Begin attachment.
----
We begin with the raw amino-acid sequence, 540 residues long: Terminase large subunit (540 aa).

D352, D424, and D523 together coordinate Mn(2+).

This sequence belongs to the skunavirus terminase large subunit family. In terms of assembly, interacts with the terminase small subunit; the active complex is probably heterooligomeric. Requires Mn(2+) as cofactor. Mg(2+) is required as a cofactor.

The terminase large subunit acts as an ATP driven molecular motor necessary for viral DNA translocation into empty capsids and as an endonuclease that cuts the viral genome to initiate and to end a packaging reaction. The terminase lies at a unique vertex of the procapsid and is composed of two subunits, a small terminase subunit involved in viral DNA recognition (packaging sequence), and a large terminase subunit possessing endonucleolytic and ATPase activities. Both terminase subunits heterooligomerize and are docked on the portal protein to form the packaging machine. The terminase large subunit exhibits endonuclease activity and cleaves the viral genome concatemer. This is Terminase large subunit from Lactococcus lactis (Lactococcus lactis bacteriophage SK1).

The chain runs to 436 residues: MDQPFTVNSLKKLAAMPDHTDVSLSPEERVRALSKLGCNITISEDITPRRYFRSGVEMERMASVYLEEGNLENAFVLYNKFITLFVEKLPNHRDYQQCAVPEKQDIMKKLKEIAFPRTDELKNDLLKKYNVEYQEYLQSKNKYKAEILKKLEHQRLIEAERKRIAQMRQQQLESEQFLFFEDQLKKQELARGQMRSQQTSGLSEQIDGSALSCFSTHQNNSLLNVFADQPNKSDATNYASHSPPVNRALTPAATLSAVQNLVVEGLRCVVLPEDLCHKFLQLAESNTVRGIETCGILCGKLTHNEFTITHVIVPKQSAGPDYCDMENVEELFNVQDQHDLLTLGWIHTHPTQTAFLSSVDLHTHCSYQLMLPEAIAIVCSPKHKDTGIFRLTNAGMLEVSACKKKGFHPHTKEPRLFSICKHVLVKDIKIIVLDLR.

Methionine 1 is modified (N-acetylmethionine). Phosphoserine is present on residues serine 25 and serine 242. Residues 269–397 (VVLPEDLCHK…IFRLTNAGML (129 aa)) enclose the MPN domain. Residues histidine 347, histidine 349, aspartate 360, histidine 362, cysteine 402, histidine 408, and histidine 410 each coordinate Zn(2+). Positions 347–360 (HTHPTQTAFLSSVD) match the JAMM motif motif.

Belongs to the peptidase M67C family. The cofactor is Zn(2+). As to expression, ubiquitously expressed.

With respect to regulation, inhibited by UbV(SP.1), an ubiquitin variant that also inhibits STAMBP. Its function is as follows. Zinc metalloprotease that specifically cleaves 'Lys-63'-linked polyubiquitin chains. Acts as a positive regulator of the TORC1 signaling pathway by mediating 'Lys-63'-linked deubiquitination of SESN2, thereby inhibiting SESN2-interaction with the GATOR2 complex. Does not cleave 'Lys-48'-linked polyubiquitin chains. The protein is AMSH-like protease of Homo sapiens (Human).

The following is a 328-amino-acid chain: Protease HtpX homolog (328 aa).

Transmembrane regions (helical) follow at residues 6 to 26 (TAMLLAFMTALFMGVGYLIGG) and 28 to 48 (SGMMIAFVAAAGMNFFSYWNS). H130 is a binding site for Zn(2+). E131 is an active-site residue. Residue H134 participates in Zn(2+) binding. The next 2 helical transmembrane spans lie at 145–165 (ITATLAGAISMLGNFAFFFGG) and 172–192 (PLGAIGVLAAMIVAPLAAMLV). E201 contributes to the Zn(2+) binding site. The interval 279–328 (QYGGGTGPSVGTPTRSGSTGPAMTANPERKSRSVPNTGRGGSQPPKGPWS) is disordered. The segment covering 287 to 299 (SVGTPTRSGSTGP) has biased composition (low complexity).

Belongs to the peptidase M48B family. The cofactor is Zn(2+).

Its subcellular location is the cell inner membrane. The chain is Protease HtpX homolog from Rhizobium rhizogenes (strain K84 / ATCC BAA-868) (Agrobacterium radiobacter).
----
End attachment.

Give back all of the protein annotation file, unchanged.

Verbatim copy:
We begin with the raw amino-acid sequence, 540 residues long: Terminase large subunit (540 aa).

D352, D424, and D523 together coordinate Mn(2+).

This sequence belongs to the skunavirus terminase large subunit family. In terms of assembly, interacts with the terminase small subunit; the active complex is probably heterooligomeric. Requires Mn(2+) as cofactor. Mg(2+) is required as a cofactor.

The terminase large subunit acts as an ATP driven molecular motor necessary for viral DNA translocation into empty capsids and as an endonuclease that cuts the viral genome to initiate and to end a packaging reaction. The terminase lies at a unique vertex of the procapsid and is composed of two subunits, a small terminase subunit involved in viral DNA recognition (packaging sequence), and a large terminase subunit possessing endonucleolytic and ATPase activities. Both terminase subunits heterooligomerize and are docked on the portal protein to form the packaging machine. The terminase large subunit exhibits endonuclease activity and cleaves the viral genome concatemer. This is Terminase large subunit from Lactococcus lactis (Lactococcus lactis bacteriophage SK1).

The chain runs to 436 residues: MDQPFTVNSLKKLAAMPDHTDVSLSPEERVRALSKLGCNITISEDITPRRYFRSGVEMERMASVYLEEGNLENAFVLYNKFITLFVEKLPNHRDYQQCAVPEKQDIMKKLKEIAFPRTDELKNDLLKKYNVEYQEYLQSKNKYKAEILKKLEHQRLIEAERKRIAQMRQQQLESEQFLFFEDQLKKQELARGQMRSQQTSGLSEQIDGSALSCFSTHQNNSLLNVFADQPNKSDATNYASHSPPVNRALTPAATLSAVQNLVVEGLRCVVLPEDLCHKFLQLAESNTVRGIETCGILCGKLTHNEFTITHVIVPKQSAGPDYCDMENVEELFNVQDQHDLLTLGWIHTHPTQTAFLSSVDLHTHCSYQLMLPEAIAIVCSPKHKDTGIFRLTNAGMLEVSACKKKGFHPHTKEPRLFSICKHVLVKDIKIIVLDLR.

Methionine 1 is modified (N-acetylmethionine). Phosphoserine is present on residues serine 25 and serine 242. Residues 269–397 (VVLPEDLCHK…IFRLTNAGML (129 aa)) enclose the MPN domain. Residues histidine 347, histidine 349, aspartate 360, histidine 362, cysteine 402, histidine 408, and histidine 410 each coordinate Zn(2+). Positions 347–360 (HTHPTQTAFLSSVD) match the JAMM motif motif.

Belongs to the peptidase M67C family. The cofactor is Zn(2+). As to expression, ubiquitously expressed.

With respect to regulation, inhibited by UbV(SP.1), an ubiquitin variant that also inhibits STAMBP. Its function is as follows. Zinc metalloprotease that specifically cleaves 'Lys-63'-linked polyubiquitin chains. Acts as a positive regulator of the TORC1 signaling pathway by mediating 'Lys-63'-linked deubiquitination of SESN2, thereby inhibiting SESN2-interaction with the GATOR2 complex. Does not cleave 'Lys-48'-linked polyubiquitin chains. The protein is AMSH-like protease of Homo sapiens (Human).

The following is a 328-amino-acid chain: Protease HtpX homolog (328 aa).

Transmembrane regions (helical) follow at residues 6 to 26 (TAMLLAFMTALFMGVGYLIGG) and 28 to 48 (SGMMIAFVAAAGMNFFSYWNS). H130 is a binding site for Zn(2+). E131 is an active-site residue. Residue H134 participates in Zn(2+) binding. The next 2 helical transmembrane spans lie at 145–165 (ITATLAGAISMLGNFAFFFGG) and 172–192 (PLGAIGVLAAMIVAPLAAMLV). E201 contributes to the Zn(2+) binding site. The interval 279–328 (QYGGGTGPSVGTPTRSGSTGPAMTANPERKSRSVPNTGRGGSQPPKGPWS) is disordered. The segment covering 287 to 299 (SVGTPTRSGSTGP) has biased composition (low complexity).

Belongs to the peptidase M48B family. The cofactor is Zn(2+).

Its subcellular location is the cell inner membrane. The chain is Protease HtpX homolog from Rhizobium rhizogenes (strain K84 / ATCC BAA-868) (Agrobacterium radiobacter).